The editor’s opinion from Marketplace, Northeast Wisconsin’s business magazine. (Obligatory disclaimer: Most hyperlinks go to outside sites, and we’re not responsible for their content. And like fresh watermelon, peaches, pineapple, grapefruit, tomatoes and sweet corn, hyperlinks can go bad after a while.)

April 11, 2008

Michigan and Florida (not a football game)

Since this blog just recently started, I’m behind on a few topics, including almost the entire Democratic presidential nomination race, which, at the moment, is working about as well as Republican nominee John McCain could have hoped.

One issue has to do with the Democratic primaries in Florida and Michigan. Because those states decided to move their primaries farther up in the Democratic schedule without the permission of the national party, the national party stripped those states of their delegates to the national convention. (Which, in the case of Florida, is the fault of, according to Florida Democrats, Republicans, of course.) Hillary Clinton won both primaries, so it’s not shocking that she was trying to get the national Democrats to allow her share of the 128 Michigan delegates and 185 Florida delegates to count toward her total. Heading into Tuesday’s Pennsylvania primary, Clinton has somewhere between 1,042 and 1,502 delegates, and Obama has somewhere between 1,201½ and 1,631½ of the 2,025 delegates needed for the Democratic nomination, depending on who’s doing the counting.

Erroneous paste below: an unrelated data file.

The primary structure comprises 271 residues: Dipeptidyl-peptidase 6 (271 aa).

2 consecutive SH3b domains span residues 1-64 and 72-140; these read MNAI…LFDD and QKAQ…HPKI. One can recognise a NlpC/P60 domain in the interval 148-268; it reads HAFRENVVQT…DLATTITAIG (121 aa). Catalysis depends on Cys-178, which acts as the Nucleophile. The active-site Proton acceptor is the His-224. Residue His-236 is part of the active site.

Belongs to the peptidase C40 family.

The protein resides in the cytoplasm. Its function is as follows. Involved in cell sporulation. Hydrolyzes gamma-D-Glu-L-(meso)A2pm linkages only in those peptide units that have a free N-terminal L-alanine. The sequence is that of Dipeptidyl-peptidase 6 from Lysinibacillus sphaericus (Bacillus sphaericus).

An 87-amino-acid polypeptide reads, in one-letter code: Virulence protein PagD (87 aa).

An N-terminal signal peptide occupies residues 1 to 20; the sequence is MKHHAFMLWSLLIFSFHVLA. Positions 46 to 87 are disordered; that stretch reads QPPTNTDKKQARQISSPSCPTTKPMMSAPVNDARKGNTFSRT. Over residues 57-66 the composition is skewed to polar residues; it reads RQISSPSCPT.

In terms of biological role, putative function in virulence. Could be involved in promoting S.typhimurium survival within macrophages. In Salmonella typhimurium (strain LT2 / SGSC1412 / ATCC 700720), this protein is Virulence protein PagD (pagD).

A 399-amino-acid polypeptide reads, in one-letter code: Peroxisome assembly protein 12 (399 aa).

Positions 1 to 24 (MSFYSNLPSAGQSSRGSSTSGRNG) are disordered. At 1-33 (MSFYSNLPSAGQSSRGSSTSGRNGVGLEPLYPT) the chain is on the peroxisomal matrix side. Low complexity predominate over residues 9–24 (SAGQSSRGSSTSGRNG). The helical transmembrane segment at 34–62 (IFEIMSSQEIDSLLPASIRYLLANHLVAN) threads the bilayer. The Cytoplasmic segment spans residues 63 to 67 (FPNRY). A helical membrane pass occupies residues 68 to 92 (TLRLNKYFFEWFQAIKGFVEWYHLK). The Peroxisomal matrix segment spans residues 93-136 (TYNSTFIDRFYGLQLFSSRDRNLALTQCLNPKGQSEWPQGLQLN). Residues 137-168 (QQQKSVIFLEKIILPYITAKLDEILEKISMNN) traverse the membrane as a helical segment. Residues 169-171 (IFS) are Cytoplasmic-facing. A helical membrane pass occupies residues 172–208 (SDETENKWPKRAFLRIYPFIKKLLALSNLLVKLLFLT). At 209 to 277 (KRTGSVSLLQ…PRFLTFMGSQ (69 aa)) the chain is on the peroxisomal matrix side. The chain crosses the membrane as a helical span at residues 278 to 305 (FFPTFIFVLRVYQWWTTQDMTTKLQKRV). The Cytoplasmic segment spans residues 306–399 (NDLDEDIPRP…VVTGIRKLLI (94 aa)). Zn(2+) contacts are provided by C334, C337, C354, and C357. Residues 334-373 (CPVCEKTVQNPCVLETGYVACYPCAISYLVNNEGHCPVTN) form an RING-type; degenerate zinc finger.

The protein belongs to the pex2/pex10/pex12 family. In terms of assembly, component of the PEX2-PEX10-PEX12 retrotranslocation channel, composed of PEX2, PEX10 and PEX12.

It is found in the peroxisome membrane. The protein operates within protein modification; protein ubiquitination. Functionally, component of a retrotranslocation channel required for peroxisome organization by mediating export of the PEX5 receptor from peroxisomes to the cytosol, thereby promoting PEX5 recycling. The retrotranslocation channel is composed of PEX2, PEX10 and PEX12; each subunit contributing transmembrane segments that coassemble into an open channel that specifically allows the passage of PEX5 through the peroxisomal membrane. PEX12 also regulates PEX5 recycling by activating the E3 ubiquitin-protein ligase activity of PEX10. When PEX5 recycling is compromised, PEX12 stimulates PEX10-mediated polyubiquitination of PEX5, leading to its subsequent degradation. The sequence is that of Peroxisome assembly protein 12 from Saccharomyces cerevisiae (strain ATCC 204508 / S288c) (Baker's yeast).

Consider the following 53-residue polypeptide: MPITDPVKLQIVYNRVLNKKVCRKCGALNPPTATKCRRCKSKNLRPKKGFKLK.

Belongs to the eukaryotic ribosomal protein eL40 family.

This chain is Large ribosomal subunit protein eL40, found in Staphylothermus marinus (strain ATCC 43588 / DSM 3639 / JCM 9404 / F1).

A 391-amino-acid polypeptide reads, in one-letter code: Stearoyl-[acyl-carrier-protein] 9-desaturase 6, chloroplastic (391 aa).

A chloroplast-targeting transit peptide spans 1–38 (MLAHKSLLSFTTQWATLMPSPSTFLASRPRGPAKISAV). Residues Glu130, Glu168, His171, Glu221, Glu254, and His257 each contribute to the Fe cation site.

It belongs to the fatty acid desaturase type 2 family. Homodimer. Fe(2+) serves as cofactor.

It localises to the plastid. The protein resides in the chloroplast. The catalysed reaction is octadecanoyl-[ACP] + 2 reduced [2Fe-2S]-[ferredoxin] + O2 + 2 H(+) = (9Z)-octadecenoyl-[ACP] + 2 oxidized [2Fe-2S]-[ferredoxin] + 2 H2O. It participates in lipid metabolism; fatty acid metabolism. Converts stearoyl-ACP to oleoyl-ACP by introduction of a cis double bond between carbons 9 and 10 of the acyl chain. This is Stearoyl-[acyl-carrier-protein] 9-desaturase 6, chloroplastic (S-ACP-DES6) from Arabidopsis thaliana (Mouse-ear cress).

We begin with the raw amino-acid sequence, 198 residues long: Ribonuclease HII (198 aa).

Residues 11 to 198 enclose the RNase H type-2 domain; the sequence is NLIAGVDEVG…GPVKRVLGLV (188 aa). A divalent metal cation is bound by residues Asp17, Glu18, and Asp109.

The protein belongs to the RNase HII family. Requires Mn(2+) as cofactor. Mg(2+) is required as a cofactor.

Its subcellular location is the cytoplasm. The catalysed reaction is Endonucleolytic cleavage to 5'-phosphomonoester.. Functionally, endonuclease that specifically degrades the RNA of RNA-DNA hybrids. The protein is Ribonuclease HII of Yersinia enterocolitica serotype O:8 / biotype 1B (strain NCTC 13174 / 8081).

On the one hand, as we all found out during and after Election Day 2000, the presidential election is not one election, it’s 50 state elections (plus the District of Columbia), which is how the Florida Supreme Court almost got to decide a presidential election. The presidential primary elections or caucuses, although they are run by the states, are created by the parties, and, depending on where you are, the states or the parties decide the rules.

How the Dems are handling Michigan and Florida strikes me as fundamentally wrong, not to mention, in Florida’s case, an excellent way to lose a hugely important state’s electoral votes. (I can hear the deep-voiced narrator on, say, Fox 4 in Fort Myers now: “Barack Obama didn’t want Florida’s votes to count. Should Barack Obama count on your support on Election Day?”) Even though Wisconsin’s own “Fighting Bob” La Follette* was wrong on a lot of issues, he was right about allowing actual voters to decide party nominees, instead of party insiders who will manipulate their rules to support their candidates. And the latter is exactly what the Democrats are doing with Michigan and Florida. (Which, if you think about it, is the height of irony; even though La Follette was a Republican, today’s Democratic Party is what La Follette’s wing of the GOP was in his day.)

The counterargument is the old those-are-the-rules-and-everyone-knew-about-them argument, and/or the it’s-our-party-and-we-make-the-rules argument, which are really arguments from power rather than arguments based on logic. (Well, there’s also the incompetence argument, which spikes the Ironicometer when you consider the Palm Beach County, Fla., voters who went on national TV to admit that they couldn't figure out their butterfly ballots.) Our political system is based on the vote, and it seems to me that the way to encourage voting without voter fraud is to make the voter’s vote mean something — to give the voter, not the party insider, the voice as to whom a party’s choice for president should be.

* Personal disclosure: I graduated from La Follette High School in Madison, whose athletes were called “Lancers,” not “Fighting Bobs” or even “Fighting Lancers.”

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